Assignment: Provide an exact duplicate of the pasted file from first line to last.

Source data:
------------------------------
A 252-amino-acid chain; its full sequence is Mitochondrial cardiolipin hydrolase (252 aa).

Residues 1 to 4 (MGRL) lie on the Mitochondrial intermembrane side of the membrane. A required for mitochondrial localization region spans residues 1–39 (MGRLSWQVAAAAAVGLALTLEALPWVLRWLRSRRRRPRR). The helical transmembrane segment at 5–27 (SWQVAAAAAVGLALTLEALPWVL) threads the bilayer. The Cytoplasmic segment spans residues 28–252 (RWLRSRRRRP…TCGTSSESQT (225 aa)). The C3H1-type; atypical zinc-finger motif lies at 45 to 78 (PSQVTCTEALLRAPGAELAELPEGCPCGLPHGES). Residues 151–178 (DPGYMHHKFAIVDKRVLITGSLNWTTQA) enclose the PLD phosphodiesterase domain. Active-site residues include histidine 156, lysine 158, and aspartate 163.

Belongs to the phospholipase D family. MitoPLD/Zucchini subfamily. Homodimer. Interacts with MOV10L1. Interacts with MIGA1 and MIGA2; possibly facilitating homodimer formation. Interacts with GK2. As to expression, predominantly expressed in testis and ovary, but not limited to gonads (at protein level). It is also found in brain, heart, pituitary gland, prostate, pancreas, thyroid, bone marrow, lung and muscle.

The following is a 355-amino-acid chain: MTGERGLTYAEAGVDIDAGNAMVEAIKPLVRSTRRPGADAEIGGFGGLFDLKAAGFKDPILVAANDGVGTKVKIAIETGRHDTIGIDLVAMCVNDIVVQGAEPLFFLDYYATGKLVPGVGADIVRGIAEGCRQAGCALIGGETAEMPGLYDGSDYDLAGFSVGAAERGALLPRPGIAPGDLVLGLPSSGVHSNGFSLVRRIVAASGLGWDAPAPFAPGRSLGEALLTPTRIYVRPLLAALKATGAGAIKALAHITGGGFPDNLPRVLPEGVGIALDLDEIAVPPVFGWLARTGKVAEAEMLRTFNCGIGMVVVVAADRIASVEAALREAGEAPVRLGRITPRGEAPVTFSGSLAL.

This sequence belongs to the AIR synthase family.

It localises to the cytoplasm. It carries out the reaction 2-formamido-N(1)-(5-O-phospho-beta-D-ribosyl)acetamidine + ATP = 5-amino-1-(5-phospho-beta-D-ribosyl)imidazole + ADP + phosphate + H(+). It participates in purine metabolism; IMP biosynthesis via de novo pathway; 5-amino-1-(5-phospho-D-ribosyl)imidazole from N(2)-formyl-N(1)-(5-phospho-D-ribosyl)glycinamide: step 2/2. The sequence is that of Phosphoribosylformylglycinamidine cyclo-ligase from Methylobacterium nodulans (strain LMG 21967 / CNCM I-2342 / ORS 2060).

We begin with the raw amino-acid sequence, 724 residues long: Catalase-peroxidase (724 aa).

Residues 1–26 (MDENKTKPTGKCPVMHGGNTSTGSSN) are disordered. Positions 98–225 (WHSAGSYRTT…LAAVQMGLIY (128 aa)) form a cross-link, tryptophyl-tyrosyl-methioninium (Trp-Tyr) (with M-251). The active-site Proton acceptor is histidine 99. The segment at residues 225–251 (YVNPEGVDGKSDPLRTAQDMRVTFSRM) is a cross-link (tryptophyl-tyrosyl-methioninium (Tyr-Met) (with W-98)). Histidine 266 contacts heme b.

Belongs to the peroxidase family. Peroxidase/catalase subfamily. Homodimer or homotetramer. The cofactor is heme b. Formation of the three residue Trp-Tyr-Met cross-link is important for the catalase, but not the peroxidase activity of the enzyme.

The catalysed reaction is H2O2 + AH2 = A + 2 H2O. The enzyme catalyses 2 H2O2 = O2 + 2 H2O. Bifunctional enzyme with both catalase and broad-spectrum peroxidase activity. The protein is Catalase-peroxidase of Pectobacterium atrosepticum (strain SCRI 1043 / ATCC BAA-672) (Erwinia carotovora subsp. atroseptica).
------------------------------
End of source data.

A 252-amino-acid chain; its full sequence is Mitochondrial cardiolipin hydrolase (252 aa).

Residues 1 to 4 (MGRL) lie on the Mitochondrial intermembrane side of the membrane. A required for mitochondrial localization region spans residues 1–39 (MGRLSWQVAAAAAVGLALTLEALPWVLRWLRSRRRRPRR). The helical transmembrane segment at 5–27 (SWQVAAAAAVGLALTLEALPWVL) threads the bilayer. The Cytoplasmic segment spans residues 28–252 (RWLRSRRRRP…TCGTSSESQT (225 aa)). The C3H1-type; atypical zinc-finger motif lies at 45 to 78 (PSQVTCTEALLRAPGAELAELPEGCPCGLPHGES). Residues 151–178 (DPGYMHHKFAIVDKRVLITGSLNWTTQA) enclose the PLD phosphodiesterase domain. Active-site residues include histidine 156, lysine 158, and aspartate 163.

Belongs to the phospholipase D family. MitoPLD/Zucchini subfamily. Homodimer. Interacts with MOV10L1. Interacts with MIGA1 and MIGA2; possibly facilitating homodimer formation. Interacts with GK2. As to expression, predominantly expressed in testis and ovary, but not limited to gonads (at protein level). It is also found in brain, heart, pituitary gland, prostate, pancreas, thyroid, bone marrow, lung and muscle.

The following is a 355-amino-acid chain: MTGERGLTYAEAGVDIDAGNAMVEAIKPLVRSTRRPGADAEIGGFGGLFDLKAAGFKDPILVAANDGVGTKVKIAIETGRHDTIGIDLVAMCVNDIVVQGAEPLFFLDYYATGKLVPGVGADIVRGIAEGCRQAGCALIGGETAEMPGLYDGSDYDLAGFSVGAAERGALLPRPGIAPGDLVLGLPSSGVHSNGFSLVRRIVAASGLGWDAPAPFAPGRSLGEALLTPTRIYVRPLLAALKATGAGAIKALAHITGGGFPDNLPRVLPEGVGIALDLDEIAVPPVFGWLARTGKVAEAEMLRTFNCGIGMVVVVAADRIASVEAALREAGEAPVRLGRITPRGEAPVTFSGSLAL.

This sequence belongs to the AIR synthase family.

It localises to the cytoplasm. It carries out the reaction 2-formamido-N(1)-(5-O-phospho-beta-D-ribosyl)acetamidine + ATP = 5-amino-1-(5-phospho-beta-D-ribosyl)imidazole + ADP + phosphate + H(+). It participates in purine metabolism; IMP biosynthesis via de novo pathway; 5-amino-1-(5-phospho-D-ribosyl)imidazole from N(2)-formyl-N(1)-(5-phospho-D-ribosyl)glycinamide: step 2/2. The sequence is that of Phosphoribosylformylglycinamidine cyclo-ligase from Methylobacterium nodulans (strain LMG 21967 / CNCM I-2342 / ORS 2060).

We begin with the raw amino-acid sequence, 724 residues long: Catalase-peroxidase (724 aa).

Residues 1–26 (MDENKTKPTGKCPVMHGGNTSTGSSN) are disordered. Positions 98–225 (WHSAGSYRTT…LAAVQMGLIY (128 aa)) form a cross-link, tryptophyl-tyrosyl-methioninium (Trp-Tyr) (with M-251). The active-site Proton acceptor is histidine 99. The segment at residues 225–251 (YVNPEGVDGKSDPLRTAQDMRVTFSRM) is a cross-link (tryptophyl-tyrosyl-methioninium (Tyr-Met) (with W-98)). Histidine 266 contacts heme b.

Belongs to the peroxidase family. Peroxidase/catalase subfamily. Homodimer or homotetramer. The cofactor is heme b. Formation of the three residue Trp-Tyr-Met cross-link is important for the catalase, but not the peroxidase activity of the enzyme.

The catalysed reaction is H2O2 + AH2 = A + 2 H2O. The enzyme catalyses 2 H2O2 = O2 + 2 H2O. Bifunctional enzyme with both catalase and broad-spectrum peroxidase activity. The protein is Catalase-peroxidase of Pectobacterium atrosepticum (strain SCRI 1043 / ATCC BAA-672) (Erwinia carotovora subsp. atroseptica).